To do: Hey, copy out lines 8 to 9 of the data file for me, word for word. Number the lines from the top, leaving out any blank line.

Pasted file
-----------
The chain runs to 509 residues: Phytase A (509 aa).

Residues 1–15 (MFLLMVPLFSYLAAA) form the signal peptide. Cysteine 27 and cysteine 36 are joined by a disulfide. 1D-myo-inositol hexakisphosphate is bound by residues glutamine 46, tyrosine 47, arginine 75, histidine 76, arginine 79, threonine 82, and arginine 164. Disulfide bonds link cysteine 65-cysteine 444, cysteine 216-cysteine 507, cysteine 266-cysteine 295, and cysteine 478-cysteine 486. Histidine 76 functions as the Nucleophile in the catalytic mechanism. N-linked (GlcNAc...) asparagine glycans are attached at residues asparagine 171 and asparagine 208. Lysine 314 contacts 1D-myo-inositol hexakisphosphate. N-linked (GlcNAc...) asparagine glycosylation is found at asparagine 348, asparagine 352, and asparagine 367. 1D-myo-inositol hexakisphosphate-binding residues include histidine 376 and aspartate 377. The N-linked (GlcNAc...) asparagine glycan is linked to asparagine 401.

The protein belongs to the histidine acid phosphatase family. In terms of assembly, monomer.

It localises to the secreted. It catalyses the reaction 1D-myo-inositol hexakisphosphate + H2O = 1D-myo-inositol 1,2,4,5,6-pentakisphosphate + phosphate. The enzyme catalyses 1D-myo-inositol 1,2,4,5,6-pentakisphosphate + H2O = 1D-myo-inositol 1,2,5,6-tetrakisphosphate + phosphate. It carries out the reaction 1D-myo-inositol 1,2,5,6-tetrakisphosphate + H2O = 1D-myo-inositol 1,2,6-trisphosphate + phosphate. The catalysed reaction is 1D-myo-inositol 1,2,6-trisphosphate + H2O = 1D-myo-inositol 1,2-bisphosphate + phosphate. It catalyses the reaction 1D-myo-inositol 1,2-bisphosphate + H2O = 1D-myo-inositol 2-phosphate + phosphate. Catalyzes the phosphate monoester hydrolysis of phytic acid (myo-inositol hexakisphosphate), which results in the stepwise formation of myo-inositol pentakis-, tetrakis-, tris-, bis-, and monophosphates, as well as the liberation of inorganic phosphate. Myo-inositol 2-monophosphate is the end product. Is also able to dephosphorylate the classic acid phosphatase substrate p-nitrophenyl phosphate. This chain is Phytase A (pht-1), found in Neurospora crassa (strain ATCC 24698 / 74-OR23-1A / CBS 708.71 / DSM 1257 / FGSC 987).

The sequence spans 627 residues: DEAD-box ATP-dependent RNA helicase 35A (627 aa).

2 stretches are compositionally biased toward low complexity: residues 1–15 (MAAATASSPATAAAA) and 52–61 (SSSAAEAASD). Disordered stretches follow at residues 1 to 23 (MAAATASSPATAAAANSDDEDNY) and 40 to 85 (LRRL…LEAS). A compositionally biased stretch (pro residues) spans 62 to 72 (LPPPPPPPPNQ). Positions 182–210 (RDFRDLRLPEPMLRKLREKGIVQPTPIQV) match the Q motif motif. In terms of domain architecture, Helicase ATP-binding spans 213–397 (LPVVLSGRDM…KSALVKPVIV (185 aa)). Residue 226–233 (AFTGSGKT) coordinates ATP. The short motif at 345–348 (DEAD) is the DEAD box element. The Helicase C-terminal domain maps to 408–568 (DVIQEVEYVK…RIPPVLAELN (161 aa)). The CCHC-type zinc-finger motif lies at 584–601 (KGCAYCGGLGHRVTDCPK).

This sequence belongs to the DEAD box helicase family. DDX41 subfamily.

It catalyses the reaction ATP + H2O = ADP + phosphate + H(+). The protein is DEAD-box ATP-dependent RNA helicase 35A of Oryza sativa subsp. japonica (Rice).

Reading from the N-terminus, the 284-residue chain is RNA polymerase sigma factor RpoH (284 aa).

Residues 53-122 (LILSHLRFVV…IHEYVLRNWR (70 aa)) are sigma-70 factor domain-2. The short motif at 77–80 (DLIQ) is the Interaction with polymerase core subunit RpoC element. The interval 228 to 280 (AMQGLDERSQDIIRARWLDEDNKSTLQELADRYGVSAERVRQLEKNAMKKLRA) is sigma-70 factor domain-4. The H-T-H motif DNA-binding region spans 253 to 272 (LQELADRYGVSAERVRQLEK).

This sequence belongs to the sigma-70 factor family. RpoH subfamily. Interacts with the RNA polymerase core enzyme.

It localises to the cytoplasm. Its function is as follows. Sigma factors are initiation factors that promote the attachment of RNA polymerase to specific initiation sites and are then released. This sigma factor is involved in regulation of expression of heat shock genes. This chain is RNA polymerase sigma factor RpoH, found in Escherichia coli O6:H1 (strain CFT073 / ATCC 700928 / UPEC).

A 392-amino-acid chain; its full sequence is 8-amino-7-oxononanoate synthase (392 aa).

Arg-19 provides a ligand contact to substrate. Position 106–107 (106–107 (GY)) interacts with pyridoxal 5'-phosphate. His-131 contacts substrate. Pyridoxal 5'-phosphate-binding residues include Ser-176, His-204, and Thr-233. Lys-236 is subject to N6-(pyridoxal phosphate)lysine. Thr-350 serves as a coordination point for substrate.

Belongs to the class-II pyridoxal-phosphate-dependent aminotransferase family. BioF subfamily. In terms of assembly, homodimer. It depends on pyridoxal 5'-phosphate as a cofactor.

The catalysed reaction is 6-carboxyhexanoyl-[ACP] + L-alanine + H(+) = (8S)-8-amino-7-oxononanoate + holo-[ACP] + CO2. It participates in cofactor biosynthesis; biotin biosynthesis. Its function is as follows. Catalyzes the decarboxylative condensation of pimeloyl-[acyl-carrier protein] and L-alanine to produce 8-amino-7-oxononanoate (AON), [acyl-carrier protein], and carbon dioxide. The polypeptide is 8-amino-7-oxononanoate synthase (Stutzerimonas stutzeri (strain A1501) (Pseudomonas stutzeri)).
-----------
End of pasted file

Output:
It catalyses the reaction ATP + H2O = ADP + phosphate + H(+). The protein is DEAD-box ATP-dependent RNA helicase 35A of Oryza sativa subsp. japonica (Rice).

Reading from the N-terminus, the 284-residue chain is RNA polymerase sigma factor RpoH (284 aa).